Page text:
Moora – a case of the mouse that roared

Moora – a case of the mouse that roared


Opinion
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THE battle to retain Moora Residential College, the Education Department-run boarding facility adjacent to the local Central Midlands Senior High School in the Wheatbelt town of Moora is gaining momentum.

Aa

THE battle to retain Moora Residential College, the Education Department-run boarding facility adjacent to the local Central Midlands Senior High School in the Wheatbelt town of Moora is gaining momentum.

Rather than diminish over time, the resolve of those fighting the closure and manning the #savemooracollege hashtag has firmed and continues to garner support.

And it’s no wonder, because this fight is about fairness.

A concept Western Australians understand and cherish.

We know it is important to provide access to education for all WA school children, and that parents in remote regions who are forced to send their children away, are already at a disadvantage.

Moora College, one of eight regional residential colleges, currently houses 26 students from as far afield as 80 Mile Beach, Marble Bar and Coorow.

There were 29 students enrolled at the beginning of this school year, but three withdrew due to uncertainty after Education Minister Sue Ellery announced that the facility would close at the end of 2018.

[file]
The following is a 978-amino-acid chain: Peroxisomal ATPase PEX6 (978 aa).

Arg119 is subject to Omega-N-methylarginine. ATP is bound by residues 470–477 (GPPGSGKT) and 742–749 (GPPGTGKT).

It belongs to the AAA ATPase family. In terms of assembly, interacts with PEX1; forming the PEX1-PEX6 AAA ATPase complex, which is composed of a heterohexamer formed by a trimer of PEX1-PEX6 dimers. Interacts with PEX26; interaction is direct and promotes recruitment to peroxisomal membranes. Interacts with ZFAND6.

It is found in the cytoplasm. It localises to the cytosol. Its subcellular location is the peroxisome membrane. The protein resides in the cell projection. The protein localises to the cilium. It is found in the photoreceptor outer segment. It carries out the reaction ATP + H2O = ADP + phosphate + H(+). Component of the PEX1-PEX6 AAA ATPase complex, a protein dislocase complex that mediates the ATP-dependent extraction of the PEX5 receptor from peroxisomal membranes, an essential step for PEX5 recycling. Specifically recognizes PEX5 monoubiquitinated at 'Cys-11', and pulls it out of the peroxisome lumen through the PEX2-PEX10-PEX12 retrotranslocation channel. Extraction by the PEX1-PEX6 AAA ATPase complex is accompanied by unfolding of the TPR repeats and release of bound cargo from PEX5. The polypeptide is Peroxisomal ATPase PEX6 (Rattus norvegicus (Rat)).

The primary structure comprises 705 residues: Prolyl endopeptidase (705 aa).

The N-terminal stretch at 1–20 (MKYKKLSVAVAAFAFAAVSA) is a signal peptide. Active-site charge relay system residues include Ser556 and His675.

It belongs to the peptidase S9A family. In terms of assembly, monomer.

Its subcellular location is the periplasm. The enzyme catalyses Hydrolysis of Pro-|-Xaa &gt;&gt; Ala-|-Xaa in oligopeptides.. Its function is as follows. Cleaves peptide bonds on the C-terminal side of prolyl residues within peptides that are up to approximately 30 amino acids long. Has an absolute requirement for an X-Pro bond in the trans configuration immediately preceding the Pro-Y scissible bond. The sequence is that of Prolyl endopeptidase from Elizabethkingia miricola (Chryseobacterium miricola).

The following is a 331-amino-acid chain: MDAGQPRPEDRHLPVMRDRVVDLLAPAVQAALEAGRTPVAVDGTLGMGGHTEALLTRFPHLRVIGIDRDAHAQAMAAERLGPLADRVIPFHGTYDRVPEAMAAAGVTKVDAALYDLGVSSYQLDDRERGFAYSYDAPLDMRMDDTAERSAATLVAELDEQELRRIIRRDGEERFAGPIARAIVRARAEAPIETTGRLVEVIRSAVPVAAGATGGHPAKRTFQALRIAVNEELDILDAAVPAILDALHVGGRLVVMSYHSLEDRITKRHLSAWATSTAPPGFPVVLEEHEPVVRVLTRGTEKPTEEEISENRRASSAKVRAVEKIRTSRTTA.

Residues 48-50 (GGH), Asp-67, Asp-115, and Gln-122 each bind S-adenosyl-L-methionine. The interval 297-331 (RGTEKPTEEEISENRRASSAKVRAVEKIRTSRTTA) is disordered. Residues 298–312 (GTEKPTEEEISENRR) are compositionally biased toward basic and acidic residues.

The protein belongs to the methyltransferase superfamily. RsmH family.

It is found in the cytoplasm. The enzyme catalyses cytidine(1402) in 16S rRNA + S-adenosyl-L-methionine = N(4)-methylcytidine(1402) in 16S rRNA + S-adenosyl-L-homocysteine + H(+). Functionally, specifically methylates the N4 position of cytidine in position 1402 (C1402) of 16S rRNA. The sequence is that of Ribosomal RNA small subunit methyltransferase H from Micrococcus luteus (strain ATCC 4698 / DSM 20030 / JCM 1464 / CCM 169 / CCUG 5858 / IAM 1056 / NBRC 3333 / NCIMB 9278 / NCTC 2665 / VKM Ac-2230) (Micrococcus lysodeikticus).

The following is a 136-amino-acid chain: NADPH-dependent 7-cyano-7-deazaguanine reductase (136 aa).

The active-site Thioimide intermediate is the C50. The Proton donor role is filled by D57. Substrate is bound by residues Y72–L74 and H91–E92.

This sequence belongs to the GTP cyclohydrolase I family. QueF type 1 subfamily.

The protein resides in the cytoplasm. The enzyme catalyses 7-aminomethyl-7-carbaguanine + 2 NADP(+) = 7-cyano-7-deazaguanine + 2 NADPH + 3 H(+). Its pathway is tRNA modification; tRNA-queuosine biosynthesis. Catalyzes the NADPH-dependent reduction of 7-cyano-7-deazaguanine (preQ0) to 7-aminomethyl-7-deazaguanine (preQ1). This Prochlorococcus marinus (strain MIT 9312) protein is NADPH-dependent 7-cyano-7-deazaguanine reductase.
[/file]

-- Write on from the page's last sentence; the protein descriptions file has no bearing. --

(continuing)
In a bitter irony, the college was due for a full revamp that was to have begun in March 2018.

In August 2016, then Education Minister Peter Collier and Regional Development Minister Terry Redman presented beaming parents and children with a cheque for $8.7 million for a full renovation of the college.

How that figure was arrived at is somewhat opaque, but the president of the Central Midlands Senior High School P&C Tracey Errington said.

“The initial funding for refurbishment of all colleges was allocated under Royalties for Regions. As each one was completed the remaining funds were rolled over and allocated to the next in line. Moora was the last on the list, and we were allocated the balance left after Northam and Merredin were completed.

“That is how the figure of $8.7m was arrived at.

“The architect employed by the current government in May 2017 was given a budget of $8.7m.